Bethan Lloyd Worthington is a London based artist who works with drawing, objects and installation to explore themes of place and fragmentation through time. She is particularly interested in archaeology as an inter-relationship with science, landscape, place, etymology, speculation and magic. Ceramics as a medium and an interest form the bedrock of her practice but she has also used wax rubbing, needlepoint tapestry, found materials and stained glass.
Bethan will be giving a Free Lunchtime Lecture on 1 March 2017, 13.00, in the Lydia & Manfred Gorvy Lecture Theatre at the Victoria and Albert Museum.
She will also be hosting Open Studios in her studio in the Ceramics Galleries on Level 6 of the V&A. Here you can visit her studio, speak to her about her residency research and see her work in progress. Please see below for the dates and times of Bethan’s Free Drop-in Open Studios:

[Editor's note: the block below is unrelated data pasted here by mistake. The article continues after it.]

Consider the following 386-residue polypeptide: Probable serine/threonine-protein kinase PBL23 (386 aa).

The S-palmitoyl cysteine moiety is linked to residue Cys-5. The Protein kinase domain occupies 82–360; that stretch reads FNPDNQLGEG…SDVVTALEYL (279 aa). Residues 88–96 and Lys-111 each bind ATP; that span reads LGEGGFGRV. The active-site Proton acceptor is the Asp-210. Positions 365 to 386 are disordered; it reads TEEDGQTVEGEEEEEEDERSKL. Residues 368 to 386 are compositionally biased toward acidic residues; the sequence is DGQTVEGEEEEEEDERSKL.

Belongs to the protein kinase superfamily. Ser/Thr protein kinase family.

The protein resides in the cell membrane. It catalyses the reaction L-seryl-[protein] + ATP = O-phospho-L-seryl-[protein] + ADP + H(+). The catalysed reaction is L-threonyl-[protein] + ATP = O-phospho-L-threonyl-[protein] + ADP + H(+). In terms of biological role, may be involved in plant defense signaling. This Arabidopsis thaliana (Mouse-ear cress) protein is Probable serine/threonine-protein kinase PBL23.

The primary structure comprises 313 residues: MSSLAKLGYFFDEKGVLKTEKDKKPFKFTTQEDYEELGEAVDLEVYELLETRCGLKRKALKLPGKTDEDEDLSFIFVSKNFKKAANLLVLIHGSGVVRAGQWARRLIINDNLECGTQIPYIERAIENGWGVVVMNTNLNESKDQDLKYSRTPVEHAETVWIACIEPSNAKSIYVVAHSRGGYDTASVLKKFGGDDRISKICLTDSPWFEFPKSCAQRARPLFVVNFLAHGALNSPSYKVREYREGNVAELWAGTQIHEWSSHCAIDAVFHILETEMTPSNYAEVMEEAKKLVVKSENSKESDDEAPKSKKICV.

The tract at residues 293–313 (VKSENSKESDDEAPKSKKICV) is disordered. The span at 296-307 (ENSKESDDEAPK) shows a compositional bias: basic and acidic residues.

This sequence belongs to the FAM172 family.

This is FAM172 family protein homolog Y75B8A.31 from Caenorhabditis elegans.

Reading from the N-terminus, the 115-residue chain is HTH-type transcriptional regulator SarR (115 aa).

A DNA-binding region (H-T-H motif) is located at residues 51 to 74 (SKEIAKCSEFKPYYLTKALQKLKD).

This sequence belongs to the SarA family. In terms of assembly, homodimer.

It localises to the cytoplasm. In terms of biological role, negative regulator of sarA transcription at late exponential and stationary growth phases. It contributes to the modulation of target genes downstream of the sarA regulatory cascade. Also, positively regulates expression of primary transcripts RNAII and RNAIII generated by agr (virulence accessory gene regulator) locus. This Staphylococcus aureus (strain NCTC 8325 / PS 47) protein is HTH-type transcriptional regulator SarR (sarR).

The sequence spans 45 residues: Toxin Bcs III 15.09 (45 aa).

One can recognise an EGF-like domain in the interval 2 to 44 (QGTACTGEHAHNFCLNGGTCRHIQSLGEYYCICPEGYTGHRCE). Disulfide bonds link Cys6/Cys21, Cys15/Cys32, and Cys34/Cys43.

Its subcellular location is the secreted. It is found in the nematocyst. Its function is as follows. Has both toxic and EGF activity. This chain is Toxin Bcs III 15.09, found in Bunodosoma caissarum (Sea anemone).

Wednesday 15 February, 13.00 – 16.00
Saturday 4 March, 13.00 – 16.00
Wednesday 15 March, 13.00 – 16.00
During her residency, Bethan is investigating the theme of landscape in the V&A’s Ceramics collection. She has also curated a display of Museum objects outside her studio in the Ceramics Galleries. These objects are beginnings, threads she is pulling at which are leading her to new ideas and works.
Bethan has also led a series of drawing workshops at the V&A entitled Drawing Materials. It’s like a life drawing class, but with stuff; participants look closely at and draw raw materials. Each session is themed around a particular material – the first one begun with clay. Drawing is a way of spending time with a thing, and so understanding it more deeply.
Bethan displayed her installation The Bridestones in the AWARD Exhibition, British Ceramics Biennial, 2015. She has also been shortlisted for prestigious awards such as the Jerwood Drawing Prize, and the Perrier-Jouët Arts Salon Prize, among others. She has previously done residencies at the Petrie Museum of Egyptian Archaeology, UCL, and the Guldagergaard International Ceramics Research Centre, to name but a few.
Generously supported by the William Brake Charitable Trust